once again I have been slacking in my blogging efforts. Here my current set of excuses: my dissertation is a shite-load of work, just finished an article on Octavia Butler I wrote on the side, trying to speed-read my way through a bunch of novels I might want to include in my dissertation and I hate flavored coffee (well, this last one really does not have anything to do with me not blogging, but I felt like it needed to be said). Regarding some of the novels I have read in the last week: if you feel like you should beef up your knowledge of the artform that is New England nautical knotwork whilst reading what must doubtlessly be one of the most brutally depressing stories of the last two decades you might want to read Annie Proulx’ The Shipping News (winner of the 1994 Pulitzer). For an account of the depressing existence of people in rural Maine see Richard Russo’s work and for a re-telling of Louisa May Alcott’s Little Women from the depressing perspective of the family’s absent father, a struggling abolitionist in the Civil War, read Geraldine Brooks’ March. Mixed together with Chicago’s contemporary dreariness this is a good recipe for sucking the will to live right out of you in one short weekend.
What else has been happening in my life? Let’s see. I received a coupon for 30% off everything at Blick’s, which only reminded me that I have a whole set of new canvases, brushes and colors but have as of yet lacked the time to actually get back to painting. Have some ideas I really want to put on some of these canvases, but I just cannot find a two to three-hour window during which I would be able to paint without stressing out about my dissertation. Maybe I should just take 30-minute writing breaks and paint something that is an expression of the anger and frustration induced by my dissertation. Maybe this could be some kind of non-representative art in which I trade in brushes and spatulas for old copies of chapters I dip in paint diluted with blood, sweat and tears and then whack them against the canvas, but then again the short window in which action paiting made political and artistic sense was quite small (as many artists sadly do not seem to realize, judging from the contemporary wing at the Art Institute).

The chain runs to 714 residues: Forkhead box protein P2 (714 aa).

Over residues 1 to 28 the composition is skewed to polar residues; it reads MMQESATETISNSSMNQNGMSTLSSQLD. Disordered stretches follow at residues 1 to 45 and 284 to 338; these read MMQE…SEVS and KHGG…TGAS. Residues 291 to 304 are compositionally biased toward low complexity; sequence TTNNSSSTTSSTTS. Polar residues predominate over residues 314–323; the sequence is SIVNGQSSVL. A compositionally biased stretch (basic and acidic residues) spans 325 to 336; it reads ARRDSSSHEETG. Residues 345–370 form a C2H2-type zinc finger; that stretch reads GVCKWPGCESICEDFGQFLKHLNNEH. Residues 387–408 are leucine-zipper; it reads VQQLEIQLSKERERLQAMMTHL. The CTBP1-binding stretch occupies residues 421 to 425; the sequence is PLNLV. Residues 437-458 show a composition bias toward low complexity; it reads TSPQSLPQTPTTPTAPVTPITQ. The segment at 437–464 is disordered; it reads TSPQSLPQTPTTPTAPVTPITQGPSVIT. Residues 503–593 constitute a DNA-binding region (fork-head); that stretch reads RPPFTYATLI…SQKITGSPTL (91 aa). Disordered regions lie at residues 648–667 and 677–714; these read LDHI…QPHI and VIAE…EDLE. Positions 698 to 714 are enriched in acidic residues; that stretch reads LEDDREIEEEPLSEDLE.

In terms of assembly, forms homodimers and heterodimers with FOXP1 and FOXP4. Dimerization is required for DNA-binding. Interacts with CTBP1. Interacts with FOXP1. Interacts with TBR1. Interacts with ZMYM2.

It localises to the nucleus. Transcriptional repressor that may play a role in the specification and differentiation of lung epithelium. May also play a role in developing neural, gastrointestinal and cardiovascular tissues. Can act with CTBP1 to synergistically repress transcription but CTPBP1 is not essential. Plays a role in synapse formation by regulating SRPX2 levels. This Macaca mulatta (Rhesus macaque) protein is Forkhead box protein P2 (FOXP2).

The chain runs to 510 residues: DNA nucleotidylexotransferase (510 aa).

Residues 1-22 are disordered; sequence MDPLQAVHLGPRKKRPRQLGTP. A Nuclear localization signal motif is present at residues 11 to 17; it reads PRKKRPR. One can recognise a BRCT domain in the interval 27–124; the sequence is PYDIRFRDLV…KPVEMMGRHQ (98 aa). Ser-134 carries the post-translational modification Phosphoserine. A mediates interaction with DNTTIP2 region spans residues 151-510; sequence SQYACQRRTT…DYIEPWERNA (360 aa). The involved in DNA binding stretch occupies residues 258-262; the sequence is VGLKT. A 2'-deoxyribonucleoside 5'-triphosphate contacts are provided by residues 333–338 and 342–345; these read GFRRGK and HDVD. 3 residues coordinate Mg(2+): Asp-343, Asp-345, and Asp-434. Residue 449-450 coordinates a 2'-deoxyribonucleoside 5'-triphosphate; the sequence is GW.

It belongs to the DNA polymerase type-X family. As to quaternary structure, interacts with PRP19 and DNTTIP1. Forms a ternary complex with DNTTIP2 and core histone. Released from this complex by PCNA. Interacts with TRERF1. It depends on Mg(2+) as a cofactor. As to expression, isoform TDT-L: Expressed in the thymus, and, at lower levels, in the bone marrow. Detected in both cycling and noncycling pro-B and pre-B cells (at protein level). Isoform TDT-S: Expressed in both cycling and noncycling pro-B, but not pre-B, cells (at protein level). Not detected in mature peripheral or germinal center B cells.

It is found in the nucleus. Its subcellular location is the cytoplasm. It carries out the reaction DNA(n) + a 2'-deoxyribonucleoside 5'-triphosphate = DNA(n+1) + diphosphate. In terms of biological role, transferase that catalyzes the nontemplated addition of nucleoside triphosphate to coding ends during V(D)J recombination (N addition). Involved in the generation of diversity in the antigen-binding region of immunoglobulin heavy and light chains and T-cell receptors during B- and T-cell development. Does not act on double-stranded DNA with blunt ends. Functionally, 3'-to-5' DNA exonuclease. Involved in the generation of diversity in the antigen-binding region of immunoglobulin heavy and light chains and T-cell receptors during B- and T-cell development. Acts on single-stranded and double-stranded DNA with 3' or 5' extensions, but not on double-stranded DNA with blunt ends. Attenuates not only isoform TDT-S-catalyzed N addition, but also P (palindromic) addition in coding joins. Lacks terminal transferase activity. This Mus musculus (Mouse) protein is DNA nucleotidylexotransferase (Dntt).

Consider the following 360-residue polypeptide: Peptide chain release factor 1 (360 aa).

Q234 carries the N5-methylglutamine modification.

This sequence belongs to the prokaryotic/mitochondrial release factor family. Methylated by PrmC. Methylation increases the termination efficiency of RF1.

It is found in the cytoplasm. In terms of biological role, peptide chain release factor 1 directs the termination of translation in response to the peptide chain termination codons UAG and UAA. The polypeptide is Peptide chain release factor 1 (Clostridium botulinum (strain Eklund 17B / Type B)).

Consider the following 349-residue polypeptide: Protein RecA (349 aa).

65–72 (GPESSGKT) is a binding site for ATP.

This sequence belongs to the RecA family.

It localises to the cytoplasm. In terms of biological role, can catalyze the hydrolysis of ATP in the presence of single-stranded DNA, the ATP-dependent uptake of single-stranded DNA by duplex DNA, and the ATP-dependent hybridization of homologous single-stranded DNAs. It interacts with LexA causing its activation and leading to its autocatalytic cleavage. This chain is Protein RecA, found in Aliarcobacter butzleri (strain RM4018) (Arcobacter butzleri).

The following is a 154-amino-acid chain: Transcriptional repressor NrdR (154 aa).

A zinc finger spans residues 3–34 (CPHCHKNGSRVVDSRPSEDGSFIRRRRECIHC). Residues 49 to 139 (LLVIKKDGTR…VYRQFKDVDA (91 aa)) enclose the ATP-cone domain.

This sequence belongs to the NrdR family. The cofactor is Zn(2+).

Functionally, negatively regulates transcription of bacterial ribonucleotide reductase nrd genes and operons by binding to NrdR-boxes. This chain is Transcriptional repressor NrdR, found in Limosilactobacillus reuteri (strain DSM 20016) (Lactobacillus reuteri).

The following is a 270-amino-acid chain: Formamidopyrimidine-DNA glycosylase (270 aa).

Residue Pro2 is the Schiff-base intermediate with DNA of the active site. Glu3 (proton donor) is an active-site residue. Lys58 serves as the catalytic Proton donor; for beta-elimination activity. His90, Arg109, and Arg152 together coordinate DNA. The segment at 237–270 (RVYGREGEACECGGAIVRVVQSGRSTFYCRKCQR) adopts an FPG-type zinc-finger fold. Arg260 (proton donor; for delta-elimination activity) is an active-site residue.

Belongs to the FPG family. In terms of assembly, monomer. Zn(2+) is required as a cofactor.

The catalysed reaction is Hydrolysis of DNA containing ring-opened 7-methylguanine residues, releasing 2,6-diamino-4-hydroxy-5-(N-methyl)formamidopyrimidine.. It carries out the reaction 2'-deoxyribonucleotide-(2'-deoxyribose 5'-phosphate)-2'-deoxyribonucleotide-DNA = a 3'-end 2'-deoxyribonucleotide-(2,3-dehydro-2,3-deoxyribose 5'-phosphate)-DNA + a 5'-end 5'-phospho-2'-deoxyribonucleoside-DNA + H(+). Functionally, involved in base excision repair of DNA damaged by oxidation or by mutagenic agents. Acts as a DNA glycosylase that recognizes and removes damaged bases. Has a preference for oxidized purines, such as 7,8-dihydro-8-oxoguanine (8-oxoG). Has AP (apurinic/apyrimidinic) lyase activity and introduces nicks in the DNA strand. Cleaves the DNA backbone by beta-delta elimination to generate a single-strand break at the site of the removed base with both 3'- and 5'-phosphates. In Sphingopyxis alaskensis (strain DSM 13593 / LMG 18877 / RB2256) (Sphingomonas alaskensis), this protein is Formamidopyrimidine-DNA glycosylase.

Other than that I kinda felt the urge to blog about Guy Debord and the contemporary status of his Society of the Spectacle but whenever I post theory entries my blog traffic comes to an abrupt halt, so maybe I will sneak this in somewhere in the future (between posts on Wolfowitz and Fear Factor–I also have an interesting theory about the connection between cognitive capitalism and eating pig rectum on that show I kinda want to try out on the public–maybe I should explore that in the future). But that is all neither here nor there. What is truly weighing on me heavily today is, as the title of this post indicates, the degree to which Berlusconi has ruined my day, NAY!, my childhood, as well as Christmas. Let me backtrack a little in order to explore this in depth.